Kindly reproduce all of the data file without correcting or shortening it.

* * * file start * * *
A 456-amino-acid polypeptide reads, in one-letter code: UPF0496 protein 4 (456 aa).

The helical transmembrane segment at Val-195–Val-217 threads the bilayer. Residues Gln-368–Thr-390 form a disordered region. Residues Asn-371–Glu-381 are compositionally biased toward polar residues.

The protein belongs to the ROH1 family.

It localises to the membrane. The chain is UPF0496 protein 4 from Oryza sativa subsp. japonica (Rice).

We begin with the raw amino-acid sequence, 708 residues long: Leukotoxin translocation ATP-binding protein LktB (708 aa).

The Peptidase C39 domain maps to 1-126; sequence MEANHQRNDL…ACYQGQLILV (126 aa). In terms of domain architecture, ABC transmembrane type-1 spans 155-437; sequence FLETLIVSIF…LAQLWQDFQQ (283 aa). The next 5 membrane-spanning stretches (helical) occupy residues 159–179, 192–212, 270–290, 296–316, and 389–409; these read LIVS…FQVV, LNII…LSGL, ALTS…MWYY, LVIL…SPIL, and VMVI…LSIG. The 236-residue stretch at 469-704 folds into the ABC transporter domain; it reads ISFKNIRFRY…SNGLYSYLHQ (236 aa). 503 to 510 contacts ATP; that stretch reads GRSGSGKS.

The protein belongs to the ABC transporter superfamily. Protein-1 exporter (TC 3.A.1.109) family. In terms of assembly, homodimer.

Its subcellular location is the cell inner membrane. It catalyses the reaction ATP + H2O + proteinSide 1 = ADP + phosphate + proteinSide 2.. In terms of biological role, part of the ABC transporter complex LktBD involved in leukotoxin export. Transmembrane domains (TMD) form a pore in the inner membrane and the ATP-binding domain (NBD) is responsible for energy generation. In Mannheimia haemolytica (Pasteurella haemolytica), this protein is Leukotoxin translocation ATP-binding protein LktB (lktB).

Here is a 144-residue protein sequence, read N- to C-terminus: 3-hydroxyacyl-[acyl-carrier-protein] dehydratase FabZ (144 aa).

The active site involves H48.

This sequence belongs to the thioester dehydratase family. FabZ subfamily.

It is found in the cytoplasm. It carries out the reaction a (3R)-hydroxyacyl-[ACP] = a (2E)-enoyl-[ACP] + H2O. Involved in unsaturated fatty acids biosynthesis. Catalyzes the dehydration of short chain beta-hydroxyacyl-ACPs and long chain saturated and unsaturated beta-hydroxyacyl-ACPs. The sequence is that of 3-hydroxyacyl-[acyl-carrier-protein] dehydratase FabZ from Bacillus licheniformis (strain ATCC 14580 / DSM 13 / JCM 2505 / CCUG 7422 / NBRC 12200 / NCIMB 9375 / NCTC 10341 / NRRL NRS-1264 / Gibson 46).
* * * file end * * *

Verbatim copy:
A 456-amino-acid polypeptide reads, in one-letter code: UPF0496 protein 4 (456 aa).

The helical transmembrane segment at Val-195–Val-217 threads the bilayer. Residues Gln-368–Thr-390 form a disordered region. Residues Asn-371–Glu-381 are compositionally biased toward polar residues.

The protein belongs to the ROH1 family.

It localises to the membrane. The chain is UPF0496 protein 4 from Oryza sativa subsp. japonica (Rice).

We begin with the raw amino-acid sequence, 708 residues long: Leukotoxin translocation ATP-binding protein LktB (708 aa).

The Peptidase C39 domain maps to 1-126; sequence MEANHQRNDL…ACYQGQLILV (126 aa). In terms of domain architecture, ABC transmembrane type-1 spans 155-437; sequence FLETLIVSIF…LAQLWQDFQQ (283 aa). The next 5 membrane-spanning stretches (helical) occupy residues 159–179, 192–212, 270–290, 296–316, and 389–409; these read LIVS…FQVV, LNII…LSGL, ALTS…MWYY, LVIL…SPIL, and VMVI…LSIG. The 236-residue stretch at 469-704 folds into the ABC transporter domain; it reads ISFKNIRFRY…SNGLYSYLHQ (236 aa). 503 to 510 contacts ATP; that stretch reads GRSGSGKS.

The protein belongs to the ABC transporter superfamily. Protein-1 exporter (TC 3.A.1.109) family. In terms of assembly, homodimer.

Its subcellular location is the cell inner membrane. It catalyses the reaction ATP + H2O + proteinSide 1 = ADP + phosphate + proteinSide 2.. In terms of biological role, part of the ABC transporter complex LktBD involved in leukotoxin export. Transmembrane domains (TMD) form a pore in the inner membrane and the ATP-binding domain (NBD) is responsible for energy generation. In Mannheimia haemolytica (Pasteurella haemolytica), this protein is Leukotoxin translocation ATP-binding protein LktB (lktB).

Here is a 144-residue protein sequence, read N- to C-terminus: 3-hydroxyacyl-[acyl-carrier-protein] dehydratase FabZ (144 aa).

The active site involves H48.

This sequence belongs to the thioester dehydratase family. FabZ subfamily.

It is found in the cytoplasm. It carries out the reaction a (3R)-hydroxyacyl-[ACP] = a (2E)-enoyl-[ACP] + H2O. Involved in unsaturated fatty acids biosynthesis. Catalyzes the dehydration of short chain beta-hydroxyacyl-ACPs and long chain saturated and unsaturated beta-hydroxyacyl-ACPs. The sequence is that of 3-hydroxyacyl-[acyl-carrier-protein] dehydratase FabZ from Bacillus licheniformis (strain ATCC 14580 / DSM 13 / JCM 2505 / CCUG 7422 / NBRC 12200 / NCIMB 9375 / NCTC 10341 / NRRL NRS-1264 / Gibson 46).